Major trauma is serious or multiple injuries that could result in death or significant disability, and is usually caused by accident or violence.
How many trauma patients are there each year?
Around 250 major trauma patients are treated in hospitals in Lancashire and South Cumbria every year.
How did we provide treatment to trauma patients before now?
Historically, the initial treatment of major trauma has been provided by hospital emergency departments, which undertook the initial assessment, arranged diagnostics and involved other specialists as appropriate.
Why do we need a trauma centre?
Trusts across Lancashire and South Cumbria have been working together to formalise arrangements for a trauma network are made up of one designated major trauma centre and a number of trauma units.
A major trauma centre is the most effective way to provide care to major trauma patients because major trauma is most effectively treated by specialists who have regular experience of dealing with significant and multiple injuries, and because major trauma is relatively rare.
Major trauma patients who receive the right treatment in the critical period following injury are more likely to survive, and experience better overall health outcomes.
Surely the quicker I get to my local hospital the better my outcomes?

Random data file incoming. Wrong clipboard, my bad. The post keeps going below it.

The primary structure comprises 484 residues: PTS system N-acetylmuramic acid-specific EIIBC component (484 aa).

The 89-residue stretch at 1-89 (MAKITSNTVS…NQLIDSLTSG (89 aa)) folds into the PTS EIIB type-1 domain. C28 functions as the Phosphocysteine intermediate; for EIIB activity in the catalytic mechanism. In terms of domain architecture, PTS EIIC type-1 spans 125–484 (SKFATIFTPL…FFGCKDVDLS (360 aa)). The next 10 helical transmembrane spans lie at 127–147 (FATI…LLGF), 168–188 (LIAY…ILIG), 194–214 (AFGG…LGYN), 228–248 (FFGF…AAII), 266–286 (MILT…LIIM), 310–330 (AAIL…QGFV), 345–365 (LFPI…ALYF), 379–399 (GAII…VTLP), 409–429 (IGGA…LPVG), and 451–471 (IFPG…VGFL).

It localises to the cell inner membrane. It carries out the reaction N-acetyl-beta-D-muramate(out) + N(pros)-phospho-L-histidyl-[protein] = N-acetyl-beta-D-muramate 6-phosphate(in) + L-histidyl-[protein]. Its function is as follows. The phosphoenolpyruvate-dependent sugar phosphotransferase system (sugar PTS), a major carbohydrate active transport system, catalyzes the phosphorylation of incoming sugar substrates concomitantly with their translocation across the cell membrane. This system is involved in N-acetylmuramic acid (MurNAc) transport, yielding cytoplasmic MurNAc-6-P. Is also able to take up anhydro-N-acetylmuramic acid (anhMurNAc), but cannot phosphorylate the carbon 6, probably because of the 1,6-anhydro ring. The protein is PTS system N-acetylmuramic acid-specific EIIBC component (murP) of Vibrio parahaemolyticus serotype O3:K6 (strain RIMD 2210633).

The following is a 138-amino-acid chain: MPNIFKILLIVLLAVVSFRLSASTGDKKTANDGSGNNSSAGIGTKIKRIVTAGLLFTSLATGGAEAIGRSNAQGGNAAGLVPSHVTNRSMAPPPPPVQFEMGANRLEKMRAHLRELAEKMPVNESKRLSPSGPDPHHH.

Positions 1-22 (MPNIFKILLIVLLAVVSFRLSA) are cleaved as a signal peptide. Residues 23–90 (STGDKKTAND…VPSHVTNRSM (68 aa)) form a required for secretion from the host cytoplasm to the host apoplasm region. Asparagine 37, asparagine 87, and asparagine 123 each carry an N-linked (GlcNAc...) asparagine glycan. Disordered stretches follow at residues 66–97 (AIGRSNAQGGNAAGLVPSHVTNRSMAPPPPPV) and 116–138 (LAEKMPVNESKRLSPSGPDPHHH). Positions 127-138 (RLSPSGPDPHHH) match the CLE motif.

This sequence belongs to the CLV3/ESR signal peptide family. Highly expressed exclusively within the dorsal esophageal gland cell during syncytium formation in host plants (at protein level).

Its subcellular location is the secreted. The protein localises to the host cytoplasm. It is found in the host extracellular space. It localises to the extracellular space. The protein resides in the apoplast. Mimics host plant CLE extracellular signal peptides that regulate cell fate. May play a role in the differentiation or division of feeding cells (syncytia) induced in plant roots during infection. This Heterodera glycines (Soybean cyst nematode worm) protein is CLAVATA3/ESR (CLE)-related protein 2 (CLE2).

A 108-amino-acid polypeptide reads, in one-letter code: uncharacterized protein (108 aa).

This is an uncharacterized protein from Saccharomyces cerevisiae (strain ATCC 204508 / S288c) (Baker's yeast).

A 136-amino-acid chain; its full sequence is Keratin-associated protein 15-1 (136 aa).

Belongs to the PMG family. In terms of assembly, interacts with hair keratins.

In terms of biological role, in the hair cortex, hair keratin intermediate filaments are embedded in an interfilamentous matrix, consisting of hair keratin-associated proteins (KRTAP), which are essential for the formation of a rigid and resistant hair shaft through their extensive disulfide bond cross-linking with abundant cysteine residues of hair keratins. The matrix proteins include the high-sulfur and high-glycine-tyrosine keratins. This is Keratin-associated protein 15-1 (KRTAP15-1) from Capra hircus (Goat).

Time is important in treating trauma patients, however the evidence shows that prompt treatment by a specialist trauma team experienced in dealing with such injury is critical. By involving the range of specialists in the immediate treatment of a trauma patient decisions can be made quickly and the right services accessed more quickly.
Why has Lancashire Teaching Hospitals been chosen as the trauma centre?
Royal Preston Hospital has been identified as the major trauma centre because it already provides the services necessary of good trauma care other than cardiothoracic which will be delivered in partnership with Blackpool Victoria, and it is well placed geographically with good motorway access. Lancashire Teaching Hospitals NHS Foundation Trust also provides the region’s specialist mobility and rehabilitation service which supports many patients throughout their recovery after trauma.
What is the difference between a major trauma centre and a trauma unit?
Trauma units will continue to provide care for the vast majority of patients who have sustained injuries. Trauma Units have to meet agreed standards, which will also improve care for patients who have sustained non life threatening or non severe life changing injuries.
Major Trauma Centres will only treat those patients who have potentially life threatening or severe life changing injuries.
Patients who are suspected of having a major trauma will be taken directly to the major trauma centre if within 45 minutes travel time other than if they need to be stabilised at their local trauma unit in the first instance.
Who works in a major trauma centre?
The multi-disciplinary trauma team comprises specialists from a range of clinical services including emergency, orthopaedics, neurosurgery, anaesthetics, general surgery and radiology departments. Other specialists become involved as necessary, including paediatrics, cardiothoracic and plastics. The rehabilitation service will have early involvement in the care of trauma patients to provide the best possible chance of resuming life as normal after recovery.